Where’s the beef? New Zaventem eatery underdelivers
Every week, Flanders Today surveys the world of local cuisine to fill you in on the best recipes, culinary events and special eateries. This week: a primer on American burger basics
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Except for the Wagyu, which goes for a whopping €17.50 (the burger, not the beast), Scottish Black Angus dominates on the airport-themed menu. I order what seems the most basic burger, the “BRUSSELS (BRU)”: bacon, beer-onion confit, gherkins, iceberg lettuce, “cheese” (the server says it's cheddar), mustard, “sauce” (the server isn’t sure).
A beeper tells me to come and get it. The paper enveloping the burger encourages patrons to do the right thing, but on the way back to my table I witness several desecrations by fork and knife. Local dining habits aside, such sacrilege might be forced by inundation: when chefs apply more than one sauce, tsunamis ensue, drowning the meat and turning the bun into an unseizable mush.
I peek under the envelope. Whole corn flakes – the breakfast cereal kind – crust my bun. Still, I keep an open mind.
I take the burger in hand for Test One: it handles well, can be turned over and back without losing its innards. After two bites, bottom bun integrity is compromised: what should be a firm bed is a soggy mattress torn asunder.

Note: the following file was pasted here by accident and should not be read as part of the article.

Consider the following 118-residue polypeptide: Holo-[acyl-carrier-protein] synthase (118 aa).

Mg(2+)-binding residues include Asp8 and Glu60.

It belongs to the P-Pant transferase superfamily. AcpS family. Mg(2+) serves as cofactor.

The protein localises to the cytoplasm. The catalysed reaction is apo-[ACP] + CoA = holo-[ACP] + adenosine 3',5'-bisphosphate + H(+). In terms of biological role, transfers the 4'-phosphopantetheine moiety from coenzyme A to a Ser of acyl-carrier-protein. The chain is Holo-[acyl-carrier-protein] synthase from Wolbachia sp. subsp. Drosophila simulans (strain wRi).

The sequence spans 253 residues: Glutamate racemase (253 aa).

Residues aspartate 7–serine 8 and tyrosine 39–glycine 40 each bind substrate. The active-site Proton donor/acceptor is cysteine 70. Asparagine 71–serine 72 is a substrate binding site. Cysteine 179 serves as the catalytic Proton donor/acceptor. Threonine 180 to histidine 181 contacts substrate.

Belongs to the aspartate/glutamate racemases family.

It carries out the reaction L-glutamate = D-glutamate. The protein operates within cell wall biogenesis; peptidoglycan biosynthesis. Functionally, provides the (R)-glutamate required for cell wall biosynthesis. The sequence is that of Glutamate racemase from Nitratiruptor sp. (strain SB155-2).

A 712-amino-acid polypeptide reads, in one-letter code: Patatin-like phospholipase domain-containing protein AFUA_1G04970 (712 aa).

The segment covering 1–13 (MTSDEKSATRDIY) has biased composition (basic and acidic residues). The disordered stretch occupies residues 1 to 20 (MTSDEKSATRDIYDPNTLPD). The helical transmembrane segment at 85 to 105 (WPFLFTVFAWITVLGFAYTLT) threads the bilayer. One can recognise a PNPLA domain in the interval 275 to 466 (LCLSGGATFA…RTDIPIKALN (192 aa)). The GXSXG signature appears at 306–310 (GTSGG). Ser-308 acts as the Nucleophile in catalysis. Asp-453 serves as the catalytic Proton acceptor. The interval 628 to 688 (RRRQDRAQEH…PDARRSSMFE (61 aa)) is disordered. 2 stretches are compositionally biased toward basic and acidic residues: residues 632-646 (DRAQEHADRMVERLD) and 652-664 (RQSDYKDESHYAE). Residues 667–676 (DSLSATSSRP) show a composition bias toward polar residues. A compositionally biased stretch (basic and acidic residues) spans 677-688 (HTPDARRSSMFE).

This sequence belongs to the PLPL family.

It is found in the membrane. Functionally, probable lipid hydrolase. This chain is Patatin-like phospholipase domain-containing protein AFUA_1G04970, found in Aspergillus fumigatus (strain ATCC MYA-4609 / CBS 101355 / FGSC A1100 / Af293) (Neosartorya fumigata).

Mustard, “sauce”, melted cheddar – none of which I can discern – become a concoction worthy of squirting into a durum. I can’t taste the meat. Normally, the grind should be thick and the patty loosely gathered to make it chewy. This grind is too fine or was overworked prior to cooking: either can produce a glutinous mass that disintegrates in the mouth like an overcooked liver.
The burger itself isn’t that bad, but it’s a broken heap. I chomp on it, and the patty squirts free and lands with a thud on the pulpy envelope. Now even I might resort to cutlery. Too proud to procure them, I try to reassemble, but it’s a mess. And I’m a mess. And my plate is hidden beneath crumpled napkins.
Be Burger, listen up! The fundamentals: the burger is a sandwich; the meat juices are the most important sauce; and bun integrity must be maintained from first bite to last – that is what the bun is for.
And from the burger, only flavour – the meat above all – should burst. Boast about your beef when you can keep it in your bun.
Photo courtesy Be Burger